Eva Zeisel 'Prestige' Barware, Federal Glass Company February 18 2016, 4 Comments

Who knew behind the innocence of a fiery Old Fashioned glass there is a slightly sketchy past? Well, maybe not sketchy but questionable for sure!

This curvaceous little glass seems pretty friendly at first glance, ready to welcome a Don Draper pour. But don't be fooled by its vibrant cheer, for there's perhaps some underhanded history lurking here.

Eva Zeisel Prestige Barware Federal Glass Co_Audrey Would Vintage Home

This glass originates from the 'Prestige' barware line, a sleek, simple line designed in 1954 by industrial designer, Eva Zeisel for Federal Glass Company. The line consisted of four different glass styles: juice (small tumbler), iced tea (highball), cocktail (small stemless) and the Old Fashioned (whiskey) glass.

Without going too far into the details of these specific glasses, suffice to know that they were intended, per Eva's stipulation, to be produced only in the colour 'Crystal' - a brilliant clear glass with sheer rims - in other words, colourless.

As you can see...

Federal Glass Prestige Barware Amber Swirl Audrey Would Vintage Home

...there was a stray from that stipulation!

In or around 1959 Federal Glass introduced four colours to the 'Prestige' line: Ice Blue, Pink, Smoke, and Amber. They also added a 'swirl' variation to the glass - diagonal lines with a wavy optic effect that wrapped the body of the glass. It's hard to capture in a photograph, but this bird's eye shot will give you the idea.

Federal Glass Prestige Eva Zeisel Bar Glasses, Old Fashioned Glass, Audrey Would Vintage Home

Both the expansion to the Prestige line for coloured glass and the added swirl detail was, from all appearances, a decision made single-handedly by Federal Glass. As so often happens in the world of design, the designer gets lost in the process.

But not all was lost. One of the distinct design features that remained in place was the exquisite solid, bulbous base. This dramatic bottom commonly referred to as the 'doorknob' style, was a signature of the Prestige line.

Eva Zeisel Prestige Barware Doorknob Base Audrey Would Vintage Home

It does look like a doorknob, doesn't it?

It's this attention to detail that separates the designer from the assembly line! However, Prestige was intended to be an economical line of barware and as a result was mass produced for worldwide distribution.

The glasses could be purchased in sets of 12 or as prepackaged 'tumbler sets' which included four of each glass style. This barware line and distribution approach proved to be an astonishing success. Prestige became one of the best-selling lines in the United States! 

Audrey Would Vintage Home Eva Zeisel Prestige Old Fashioned Glasses

With gorgeous reflections and sparkle like this, it's no wonder why!

Federal Glass Company, Eva Zeisel Prestige Old Fashioned Glass, Audrey Would Vintage Home

But this was not all the change in store for the classic barware line. No, with its blanket popularity, the Prestige line also became available for special-orders of custom monogramming, logos and ornamentation!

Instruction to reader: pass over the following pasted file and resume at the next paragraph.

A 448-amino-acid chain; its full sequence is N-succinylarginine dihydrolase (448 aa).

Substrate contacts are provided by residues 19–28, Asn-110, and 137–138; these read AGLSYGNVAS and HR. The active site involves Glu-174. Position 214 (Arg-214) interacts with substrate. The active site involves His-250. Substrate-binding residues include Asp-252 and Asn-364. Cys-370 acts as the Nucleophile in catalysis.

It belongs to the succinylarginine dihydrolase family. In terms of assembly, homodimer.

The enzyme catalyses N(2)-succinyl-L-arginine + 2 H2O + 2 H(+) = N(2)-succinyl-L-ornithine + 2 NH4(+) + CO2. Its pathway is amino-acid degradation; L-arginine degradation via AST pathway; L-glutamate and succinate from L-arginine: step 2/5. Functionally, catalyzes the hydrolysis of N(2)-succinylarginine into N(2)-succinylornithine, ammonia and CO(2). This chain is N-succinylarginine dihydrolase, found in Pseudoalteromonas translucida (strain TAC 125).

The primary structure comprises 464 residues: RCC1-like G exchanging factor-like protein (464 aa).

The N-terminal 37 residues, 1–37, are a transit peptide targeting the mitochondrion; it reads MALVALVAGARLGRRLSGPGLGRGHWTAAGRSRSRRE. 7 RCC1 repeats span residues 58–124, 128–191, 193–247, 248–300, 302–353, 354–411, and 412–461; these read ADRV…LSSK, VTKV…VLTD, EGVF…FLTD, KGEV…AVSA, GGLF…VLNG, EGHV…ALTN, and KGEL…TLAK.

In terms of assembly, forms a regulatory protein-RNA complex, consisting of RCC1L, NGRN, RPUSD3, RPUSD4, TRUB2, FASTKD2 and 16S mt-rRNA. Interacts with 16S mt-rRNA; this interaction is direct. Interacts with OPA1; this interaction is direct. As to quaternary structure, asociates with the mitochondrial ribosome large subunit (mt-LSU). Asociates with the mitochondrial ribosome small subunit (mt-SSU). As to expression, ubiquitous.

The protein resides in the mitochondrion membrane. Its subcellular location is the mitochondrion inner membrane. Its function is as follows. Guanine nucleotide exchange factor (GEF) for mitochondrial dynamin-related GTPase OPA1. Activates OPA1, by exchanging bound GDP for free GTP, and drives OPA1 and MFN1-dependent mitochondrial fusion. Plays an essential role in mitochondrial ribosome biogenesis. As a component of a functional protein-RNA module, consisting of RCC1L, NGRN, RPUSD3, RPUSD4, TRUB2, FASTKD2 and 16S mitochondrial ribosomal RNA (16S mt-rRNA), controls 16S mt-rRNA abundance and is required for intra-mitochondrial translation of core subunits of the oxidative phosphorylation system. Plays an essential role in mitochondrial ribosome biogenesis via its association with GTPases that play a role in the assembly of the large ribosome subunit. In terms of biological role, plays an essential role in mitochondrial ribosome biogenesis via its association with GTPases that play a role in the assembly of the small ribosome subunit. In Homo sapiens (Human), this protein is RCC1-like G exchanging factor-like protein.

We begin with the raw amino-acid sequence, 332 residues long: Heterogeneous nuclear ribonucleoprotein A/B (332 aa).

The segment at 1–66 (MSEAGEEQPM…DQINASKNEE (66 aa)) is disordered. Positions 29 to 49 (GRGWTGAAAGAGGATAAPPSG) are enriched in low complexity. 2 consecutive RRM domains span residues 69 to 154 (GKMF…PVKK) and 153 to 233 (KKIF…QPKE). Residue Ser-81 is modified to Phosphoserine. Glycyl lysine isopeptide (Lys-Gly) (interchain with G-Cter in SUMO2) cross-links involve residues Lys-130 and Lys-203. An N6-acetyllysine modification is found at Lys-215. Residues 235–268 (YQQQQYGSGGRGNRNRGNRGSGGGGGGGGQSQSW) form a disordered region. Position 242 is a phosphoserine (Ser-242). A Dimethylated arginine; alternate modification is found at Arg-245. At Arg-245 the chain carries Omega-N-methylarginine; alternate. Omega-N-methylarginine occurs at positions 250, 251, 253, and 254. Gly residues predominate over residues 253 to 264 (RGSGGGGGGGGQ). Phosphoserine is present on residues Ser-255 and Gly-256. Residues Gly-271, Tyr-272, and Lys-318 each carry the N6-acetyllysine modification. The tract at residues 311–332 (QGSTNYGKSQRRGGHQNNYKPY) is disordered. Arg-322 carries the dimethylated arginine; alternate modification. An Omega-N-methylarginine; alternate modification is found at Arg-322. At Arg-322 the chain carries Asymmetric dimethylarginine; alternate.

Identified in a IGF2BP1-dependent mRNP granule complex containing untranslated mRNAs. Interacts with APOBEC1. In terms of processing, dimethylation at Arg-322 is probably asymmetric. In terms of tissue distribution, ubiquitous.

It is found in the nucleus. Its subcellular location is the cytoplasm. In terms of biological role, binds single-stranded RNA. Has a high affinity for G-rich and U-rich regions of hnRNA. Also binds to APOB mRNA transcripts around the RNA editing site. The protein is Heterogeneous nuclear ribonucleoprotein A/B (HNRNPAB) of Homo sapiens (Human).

One can only ponder, how far did this popular line stray from the designer's vision?

It's a question we will never have the full answer to, for sure, but what we do know is Eva Zeisel designed a bar glass style that knocked it out of the park! To this day glasses from the Prestige barware line are always a treat to find! 

Federal Glass, Eva Zeisel Prestige Old Fashioned Glass, Audrey Would Vintage HomeLooking for something else? Visit Audrey Would! Vintage Home online.

Audrey Would Vintage Home

Photographs © Audrey Would! Vintage Home


Historical information: Eva Zeisel: Life, Design, and Beauty, p.151



Jane @SustainMyCraftHabit on February 23 2016 at 04:00AM

It’s a shame that we don’t appreciate the design and workmanship in all of our household items as much as before. This is such a beautiful piece and knowing the story behind it makes it so special. Thank you for sharing.

Cynthia Weber design on February 19 2016 at 12:55PM

I am always fascinated by your well crafted and interesting glimpses into the history of the pieces you feature!
I learn something every time I visit!

Shauna on February 19 2016 at 07:09AM

The story behind this glass sounds like so many others where it starts out as one idea an eventually becomes something quite different than intended. Sounds like one of my DIY projects!
I often see pieces like these in thrift shops and think about you. I guess I should be sending you some pics! I neve know which ones are authentic.

Heather Meads on February 19 2016 at 05:13AM

You come up with the most interesting bits of history Sheila!! That Prestige line is no exception, it’s got a little mystery and intrigue. Those amber glasses are beautiful and perfect for any occasion!

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